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Dialogues of the Carmelites — Curtis Opera at Perelman Theater

Carmelites -- interior Life and death, and particularly death, are pertinent subjects for the characters of Francis Poulenc’s 1957 opera, “Dialogues of the Carmelites.” The France in which they live is in the throes of a self-righteous revolution in which whole categories of people can be whimsically declared enemies of the state by wild-eyed true believers who treat life cheaply and are more liberal at handing out death sentences than in providing genuine liberty, egality, and fraternity.

Poulenc and librettist Georges Bernanos set their opera in 1792, during the Reign of Terror that followed the overthrow of Louis XVI and the French Revolution. Curtis Opera Theatre and director Jordan Fein choose to update the time to today, not exactly far-fetched when you consider what is happening in Russia and the Ukraine.

No matter. The blue plastic stacking chairs, the polyester baseball jackets, contemporary clothing, and rifles in lieu of the guillotine  are just as appropriate as wooden benches, waistcoats, period gowns, and muskets would be. “Dialogues of the Carmelites” works in any setting in which oppressors wantonly kill people for supposed opposition to their cause, even when the condemned are benign and have no discernable political leanings, let alone avid ones.

More importantly, Poulenc’s music, though patently from the mid 20th century, expresses fear, war, struggle, and irrational, dictatorial rule. In 1957, he could have been referring to recent struggles in Hungary and ongoing purges in the Soviet Union or East Germany and using post-Revolutionary France as a stand-in.

Politics inform “Dialogues of the Carmelites,” but music, and especially its skein of great dramatic arias for a variety of characters, is what makes Poulenc’s opera engrossing. Certainly, the opening night cast of the Curtis production at the Kimmel Center’s Perelman Theater, did unanimously bravura work as the key women in “Dialogues” told their stories and expounded on death, duty, and a life that has little to do with the temporal.

With Corrado Rovaris conducting, singer after singer demonstrated her dramatic prowess while gorgeously doing justice to Poulenc’ s strong and empathic vocal line. Several men also have their chance to emote to effect. Encompassing stories may focus on unquenchable tyranny and on the specific plight of the main character, Blanche de la Force, who leaves her father’s comfortable home to join a religious order, the Carmelites, and becomes a nun, but the plots pale next to the music that lets you hear what is on the minds and in the souls of women who have much of substance to impart.

No one can predict the future of opera in terms of general popularity. Audiences can currently support most major companies, but as trendy as opera can become on occasions when movies or television portray it in a light that makes more people sample it, the art is becoming increasingly elite. High admission prices have something to do with that, but the lack of exposure to opera and a kind of anti-cultural bent that makes it “cooler” to disparage opera and other arts than to appreciate them, take their toll.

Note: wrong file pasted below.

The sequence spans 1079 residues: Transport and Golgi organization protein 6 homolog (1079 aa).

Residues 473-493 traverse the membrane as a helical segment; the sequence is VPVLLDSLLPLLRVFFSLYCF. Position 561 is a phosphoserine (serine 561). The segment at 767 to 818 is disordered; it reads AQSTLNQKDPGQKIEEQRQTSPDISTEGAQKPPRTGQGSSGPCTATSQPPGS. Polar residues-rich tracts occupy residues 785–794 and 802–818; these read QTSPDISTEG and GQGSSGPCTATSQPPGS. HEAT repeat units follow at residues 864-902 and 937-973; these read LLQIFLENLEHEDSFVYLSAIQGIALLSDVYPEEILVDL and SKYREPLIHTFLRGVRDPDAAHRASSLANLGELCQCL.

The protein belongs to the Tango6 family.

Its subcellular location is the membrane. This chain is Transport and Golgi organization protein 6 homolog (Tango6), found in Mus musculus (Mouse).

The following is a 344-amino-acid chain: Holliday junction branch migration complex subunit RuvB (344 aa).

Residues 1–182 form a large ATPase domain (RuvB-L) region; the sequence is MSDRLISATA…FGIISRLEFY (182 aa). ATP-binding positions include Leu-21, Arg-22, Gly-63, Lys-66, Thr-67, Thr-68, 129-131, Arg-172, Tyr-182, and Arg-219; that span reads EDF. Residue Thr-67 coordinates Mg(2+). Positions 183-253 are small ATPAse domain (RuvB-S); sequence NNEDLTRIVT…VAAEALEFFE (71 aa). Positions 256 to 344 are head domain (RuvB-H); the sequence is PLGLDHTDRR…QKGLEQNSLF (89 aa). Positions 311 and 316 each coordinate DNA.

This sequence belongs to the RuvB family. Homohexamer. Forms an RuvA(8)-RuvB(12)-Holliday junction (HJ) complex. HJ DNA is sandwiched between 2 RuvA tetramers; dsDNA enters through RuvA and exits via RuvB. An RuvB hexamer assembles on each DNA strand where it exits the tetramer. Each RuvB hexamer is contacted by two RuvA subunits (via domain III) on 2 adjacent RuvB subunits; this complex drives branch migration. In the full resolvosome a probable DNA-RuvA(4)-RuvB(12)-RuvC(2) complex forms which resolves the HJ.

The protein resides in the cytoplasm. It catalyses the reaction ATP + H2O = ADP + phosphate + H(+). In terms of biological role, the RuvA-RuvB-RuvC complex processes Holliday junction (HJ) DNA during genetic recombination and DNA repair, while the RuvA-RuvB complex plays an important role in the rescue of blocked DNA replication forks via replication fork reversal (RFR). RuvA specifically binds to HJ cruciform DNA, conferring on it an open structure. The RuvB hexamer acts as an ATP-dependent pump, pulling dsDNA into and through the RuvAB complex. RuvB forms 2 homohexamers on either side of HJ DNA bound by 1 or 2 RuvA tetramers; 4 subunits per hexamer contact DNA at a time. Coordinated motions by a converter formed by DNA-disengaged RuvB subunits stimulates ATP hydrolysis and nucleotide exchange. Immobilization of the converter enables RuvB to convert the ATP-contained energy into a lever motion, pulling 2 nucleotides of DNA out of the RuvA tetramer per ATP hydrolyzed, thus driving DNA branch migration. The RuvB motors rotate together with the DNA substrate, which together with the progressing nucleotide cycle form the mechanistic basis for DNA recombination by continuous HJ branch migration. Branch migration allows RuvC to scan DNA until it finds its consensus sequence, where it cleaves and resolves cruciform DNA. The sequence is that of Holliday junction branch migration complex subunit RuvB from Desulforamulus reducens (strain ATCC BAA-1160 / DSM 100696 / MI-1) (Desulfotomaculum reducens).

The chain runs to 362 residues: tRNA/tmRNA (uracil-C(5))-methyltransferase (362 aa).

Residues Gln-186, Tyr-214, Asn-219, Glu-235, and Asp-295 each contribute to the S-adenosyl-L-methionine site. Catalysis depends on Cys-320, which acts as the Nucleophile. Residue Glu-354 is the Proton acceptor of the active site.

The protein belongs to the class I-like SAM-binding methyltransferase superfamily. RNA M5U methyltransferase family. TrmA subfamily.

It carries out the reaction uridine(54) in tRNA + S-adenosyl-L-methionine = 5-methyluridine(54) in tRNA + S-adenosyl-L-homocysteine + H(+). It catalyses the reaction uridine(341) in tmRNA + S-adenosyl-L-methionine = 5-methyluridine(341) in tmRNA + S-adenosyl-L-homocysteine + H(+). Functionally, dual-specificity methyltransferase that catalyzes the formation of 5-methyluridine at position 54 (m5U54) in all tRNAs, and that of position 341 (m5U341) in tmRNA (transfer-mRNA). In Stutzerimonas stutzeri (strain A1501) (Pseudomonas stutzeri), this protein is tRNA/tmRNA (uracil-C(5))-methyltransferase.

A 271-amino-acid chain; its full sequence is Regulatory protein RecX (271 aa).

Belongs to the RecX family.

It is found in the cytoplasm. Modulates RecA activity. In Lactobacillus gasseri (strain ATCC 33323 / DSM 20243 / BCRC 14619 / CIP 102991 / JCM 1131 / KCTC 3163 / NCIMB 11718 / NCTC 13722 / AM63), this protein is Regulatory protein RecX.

The Curtis production of “Dialogues” proves that whatever happens to opera as regards mass audiences, aficionados who do attend will continue to hear magnificent voices and see performers who put more effort into acting that some past generations have. Whatever the theme of a character’s passage, Fein’s cast sang it with conviction and emotional intensity that conveyed meaning beyond the libretto being translated from the French via surtitles.

Several singers were forceful, but the one who impressed most, partially because of having a more continuous and varied part is Sarah Shafer as Blanche’s fellow novice at the convent, Constance.

No one who saw Shafer a mere month ago as Nuria in Opera Philadelphia’s production of Oswaldo Golijov’s “Ainadamar” would recognize the soprano. In “Ainadamar,” she was a glamorous blond actress studying her craft under the tutelage of the great Margarita Xirgu, and sang in beautiful harmony with Maria Hinojosa Montenegro.

As Constance, Shafer is a mousy nun, the lovely features so prominent in “Ainadamar” unenhanced by makeup and hidden behind owly glasses. When Shafer sheds her nun’s veil, she reveals radiant brown hair but not in a way that makes Constance anything more than plain.

Constance is one of the few upbeat characters in Poulenc’s opera. She is an optimistic soul who chooses to be happy and doesn’t acknowledge hardship or political threat easily. Like most of the characters, Constance sings about death, but she does so in the context her life, even in a cloister, is content and while she enjoys her existence and doesn’t welcome death, she can endure passing when her time comes because of the pleasure she’s derived in living.

Shafer plays Constance is a winning way. Her enthusiasm for living is contagious. She is a cheering influence even when she is singing about the most morbid of topics. Shafer conveys that inner peace and the thoughtfulness behind it. She also reveals a beautiful voice that is heard in more facets than it was in “Ainadamar.” Performing her long contribution to the dialogues, Shafer shows the audience many vocal shades while keeping it involved with all she is trying to make Blanche understand. Shafer’s duets with Rachel Sterrenberg as Blanche are a rich blend of sound.